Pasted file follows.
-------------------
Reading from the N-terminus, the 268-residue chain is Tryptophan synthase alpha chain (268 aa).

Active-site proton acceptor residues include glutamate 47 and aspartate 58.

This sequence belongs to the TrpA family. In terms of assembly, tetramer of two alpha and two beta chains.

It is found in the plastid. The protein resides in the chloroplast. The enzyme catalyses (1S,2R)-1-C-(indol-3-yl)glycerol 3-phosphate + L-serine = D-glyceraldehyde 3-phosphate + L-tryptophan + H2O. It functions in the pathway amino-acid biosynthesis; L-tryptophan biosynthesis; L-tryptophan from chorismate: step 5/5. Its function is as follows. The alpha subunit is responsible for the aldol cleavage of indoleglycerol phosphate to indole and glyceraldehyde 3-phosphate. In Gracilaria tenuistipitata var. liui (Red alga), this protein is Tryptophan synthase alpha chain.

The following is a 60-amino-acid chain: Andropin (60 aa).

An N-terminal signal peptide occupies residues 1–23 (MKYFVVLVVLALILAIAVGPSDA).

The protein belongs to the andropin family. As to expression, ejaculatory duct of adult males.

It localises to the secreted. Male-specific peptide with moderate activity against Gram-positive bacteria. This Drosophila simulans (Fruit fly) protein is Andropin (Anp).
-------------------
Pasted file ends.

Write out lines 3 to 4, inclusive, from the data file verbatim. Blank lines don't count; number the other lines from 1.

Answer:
This sequence belongs to the TrpA family. In terms of assembly, tetramer of two alpha and two beta chains.

It is found in the plastid. The protein resides in the chloroplast. The enzyme catalyses (1S,2R)-1-C-(indol-3-yl)glycerol 3-phosphate + L-serine = D-glyceraldehyde 3-phosphate + L-tryptophan + H2O. It functions in the pathway amino-acid biosynthesis; L-tryptophan biosynthesis; L-tryptophan from chorismate: step 5/5. Its function is as follows. The alpha subunit is responsible for the aldol cleavage of indoleglycerol phosphate to indole and glyceraldehyde 3-phosphate. In Gracilaria tenuistipitata var. liui (Red alga), this protein is Tryptophan synthase alpha chain.